For those interested in the history of GIS, in the late 1980’s and early 1990’s, the founders of Smallworld laid out their vision for the future of GIS in a series of technical papers. I recently noticed the papers are no longer online, so I fished them out of the Internet Archive WayBack Machine and have posted them on my site.
Fifteen years later, its interesting to reread the papers, and see how these ideas changed the industry. The best known of the articles is Ten Difficult Problems in Building a GIS, by Richard Newell. The keypoints are:
- Spatial data should be stored in seamless databases, not tiled systems
- Spatial databases should support huge amounts of data
- Spatial databases should be versioned to enable long transactions
- Topology should be supported
- Vector and raster data should be supported
- Interaction with spatial data should be done via a dynamic,
object-oriented language (in the same way Ruby and ActiveRecord work in Ruby on Rails)
These ideas were so far ahead of their time that they propelled Smallworld into a hundred million dollar a year company and an IPO on Nasdaq a mere six years after its founding in 1990. They also created an extraordinarily loyal user base. Once you used it, you never wanted to go back. Just like Mac users knew their machines were vastly superior to Wintel boxes, Smallworld users knew their software was light years ahead of anything ESRI, or anyone else, offered.
When I started at Smallworld in 1997 no other GIS system had these features. ESRI was struggling to overcome its ancient, ArcInfo/ArcGIS tiled-based technology that used AML and Avenue for customization. Technically, we beat them hand-downs in every technical benchmark. When we lost a deal, it was always for political reasons.
It was only recently have these ideas have entered the mainstream:
- Spatial data is stored in relational database such as Oracle or PostGIS
- Terabyte size GIS databases are common
- Smallworld, Oracle and ESRI support versioned databases
- Google maps has trained user to think something is wrong if you can’t see vector data overlaid on top of raster data
- Perl, Python and Ruby show the productivity gains provided by object-oriented, dynamic languages
But even today, there are very few environments that combine all these elements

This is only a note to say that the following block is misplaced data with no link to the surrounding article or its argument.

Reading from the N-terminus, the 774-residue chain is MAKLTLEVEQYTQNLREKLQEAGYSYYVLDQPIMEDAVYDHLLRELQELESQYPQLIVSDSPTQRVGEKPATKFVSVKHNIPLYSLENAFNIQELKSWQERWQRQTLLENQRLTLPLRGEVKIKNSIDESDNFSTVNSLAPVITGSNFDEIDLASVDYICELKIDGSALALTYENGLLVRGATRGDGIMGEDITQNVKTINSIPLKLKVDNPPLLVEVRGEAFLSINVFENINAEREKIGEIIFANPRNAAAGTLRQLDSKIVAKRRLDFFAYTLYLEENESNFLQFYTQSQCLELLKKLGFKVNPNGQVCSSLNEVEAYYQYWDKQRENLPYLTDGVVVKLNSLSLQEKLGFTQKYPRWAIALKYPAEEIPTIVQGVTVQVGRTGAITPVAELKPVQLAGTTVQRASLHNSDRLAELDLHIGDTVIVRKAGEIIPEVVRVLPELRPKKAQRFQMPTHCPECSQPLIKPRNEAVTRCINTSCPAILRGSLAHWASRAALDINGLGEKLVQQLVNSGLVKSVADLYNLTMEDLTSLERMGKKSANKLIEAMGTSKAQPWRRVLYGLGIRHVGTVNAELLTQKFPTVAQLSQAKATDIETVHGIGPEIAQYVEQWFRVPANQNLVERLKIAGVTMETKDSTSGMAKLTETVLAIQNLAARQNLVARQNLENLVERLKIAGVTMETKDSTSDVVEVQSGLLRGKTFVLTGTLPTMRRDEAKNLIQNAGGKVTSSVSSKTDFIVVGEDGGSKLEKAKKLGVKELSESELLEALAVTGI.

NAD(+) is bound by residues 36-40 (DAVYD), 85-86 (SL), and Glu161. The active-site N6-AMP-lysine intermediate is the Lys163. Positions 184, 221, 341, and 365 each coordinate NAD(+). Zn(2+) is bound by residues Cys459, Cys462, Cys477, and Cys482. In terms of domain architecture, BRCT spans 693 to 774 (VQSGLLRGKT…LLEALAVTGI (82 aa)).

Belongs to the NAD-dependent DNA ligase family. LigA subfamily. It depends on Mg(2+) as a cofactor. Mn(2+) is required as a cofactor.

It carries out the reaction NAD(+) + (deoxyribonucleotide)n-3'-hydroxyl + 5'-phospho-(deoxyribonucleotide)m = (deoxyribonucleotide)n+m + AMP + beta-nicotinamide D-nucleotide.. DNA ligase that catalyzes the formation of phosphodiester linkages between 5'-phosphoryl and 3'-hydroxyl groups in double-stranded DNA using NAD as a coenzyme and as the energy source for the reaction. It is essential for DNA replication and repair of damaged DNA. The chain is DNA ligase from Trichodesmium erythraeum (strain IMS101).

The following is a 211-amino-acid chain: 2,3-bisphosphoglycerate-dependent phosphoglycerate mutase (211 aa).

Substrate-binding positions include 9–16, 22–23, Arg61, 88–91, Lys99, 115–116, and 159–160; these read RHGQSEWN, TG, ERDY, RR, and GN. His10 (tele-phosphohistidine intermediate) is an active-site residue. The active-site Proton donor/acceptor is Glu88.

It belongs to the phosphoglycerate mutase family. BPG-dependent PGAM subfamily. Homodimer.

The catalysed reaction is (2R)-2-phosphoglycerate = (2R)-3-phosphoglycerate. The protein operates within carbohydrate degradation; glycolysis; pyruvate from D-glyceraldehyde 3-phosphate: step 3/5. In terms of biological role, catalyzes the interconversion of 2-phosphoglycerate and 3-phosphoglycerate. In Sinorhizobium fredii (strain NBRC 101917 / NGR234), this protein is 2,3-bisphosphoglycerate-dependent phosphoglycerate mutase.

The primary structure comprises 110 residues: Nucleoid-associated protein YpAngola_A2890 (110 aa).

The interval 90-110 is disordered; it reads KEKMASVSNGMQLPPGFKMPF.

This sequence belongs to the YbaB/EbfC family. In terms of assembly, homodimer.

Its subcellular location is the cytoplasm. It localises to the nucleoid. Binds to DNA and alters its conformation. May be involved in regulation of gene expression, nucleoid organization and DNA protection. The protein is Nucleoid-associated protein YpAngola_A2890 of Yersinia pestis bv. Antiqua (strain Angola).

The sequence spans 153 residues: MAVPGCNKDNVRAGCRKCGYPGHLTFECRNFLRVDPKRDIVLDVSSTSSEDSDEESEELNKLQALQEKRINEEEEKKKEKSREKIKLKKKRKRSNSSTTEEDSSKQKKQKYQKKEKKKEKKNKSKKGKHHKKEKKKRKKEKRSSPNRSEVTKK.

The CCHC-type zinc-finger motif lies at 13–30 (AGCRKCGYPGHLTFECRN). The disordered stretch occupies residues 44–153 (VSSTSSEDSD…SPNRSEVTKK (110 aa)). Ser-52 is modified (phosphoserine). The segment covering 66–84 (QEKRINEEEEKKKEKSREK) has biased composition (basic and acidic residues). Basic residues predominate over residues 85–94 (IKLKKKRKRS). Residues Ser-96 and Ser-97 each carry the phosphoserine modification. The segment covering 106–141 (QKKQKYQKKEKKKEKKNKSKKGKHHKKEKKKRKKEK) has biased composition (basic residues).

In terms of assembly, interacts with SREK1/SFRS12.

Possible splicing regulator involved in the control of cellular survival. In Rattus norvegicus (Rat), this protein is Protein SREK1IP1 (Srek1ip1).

together. And Smallworld still has some unique features. For example, it has the concept of worlds. In most GIS systems there is one world – the outside world where you see map data.
But let’s say your map shows a building. Often times it is useful to click on the building and go inside of it – you’ve entered the building’s world which has its own coordinate system and bounds. Once inside the building, you may want to open a switch box and see how fibers connect to each other. And then you might want to know where does a particular fiber lead, what customers will be impacted if it gets turned off.
Another thing Smallworld excels at is speed – it was built when network connections were painfully slow. Thus the system does some very clever caching at the client, resulting in near instantaneous response times, even when working against a terabyte sized database. All this happens under the hood, the user doesn’t have to know anything about it. And it even works across dial up lines, which of course were the norm back in the early 90’s.
So if you have a few minutes, its definitely worth you time to look through these papers.
Technical Paper No. 2:
The Difference Between CAD and GIS
Technical Paper No. 3:
An Object-oriented GIS – Issues and Solutions
Technical Paper No. 4:
Version Management in GIS – Applications and Techniques
Technical Paper No. 5:
An Overview of Smallworld Magik
Technical Paper No. 6:
Integrated Data Capture
Technical Paper No. 7:
Object-orientation – Some Objectivity Please!
Technical Paper No. 8:
GIS Databases Are Different
Technical Paper No. 9:
The Why and How of the Long Transaction
Technical Paper No. 10:
Discrete Geometry with Seamless Topology in a GIS
Technical Paper No. 11:
Use of an Integrated Case Tool for GIS Customisation
Technical Paper No. 12:
AM/FM Data Modelling for Utilities
Technical Paper No. 13:
The Wide Area Connection
Technical Paper No. 14:
GIS in the Cable Market